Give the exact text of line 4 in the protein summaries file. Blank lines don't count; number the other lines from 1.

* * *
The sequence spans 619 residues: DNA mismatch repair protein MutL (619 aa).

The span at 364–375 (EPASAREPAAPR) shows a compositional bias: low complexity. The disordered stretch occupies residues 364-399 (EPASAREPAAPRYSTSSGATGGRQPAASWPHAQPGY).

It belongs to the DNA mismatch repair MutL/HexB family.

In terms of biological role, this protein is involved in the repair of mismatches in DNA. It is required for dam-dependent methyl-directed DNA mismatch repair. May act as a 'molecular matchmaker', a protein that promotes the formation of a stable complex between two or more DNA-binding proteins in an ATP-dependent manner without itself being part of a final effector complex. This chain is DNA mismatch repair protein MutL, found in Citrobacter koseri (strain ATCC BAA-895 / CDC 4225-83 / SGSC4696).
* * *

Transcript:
In terms of biological role, this protein is involved in the repair of mismatches in DNA. It is required for dam-dependent methyl-directed DNA mismatch repair. May act as a 'molecular matchmaker', a protein that promotes the formation of a stable complex between two or more DNA-binding proteins in an ATP-dependent manner without itself being part of a final effector complex. This chain is DNA mismatch repair protein MutL, found in Citrobacter koseri (strain ATCC BAA-895 / CDC 4225-83 / SGSC4696).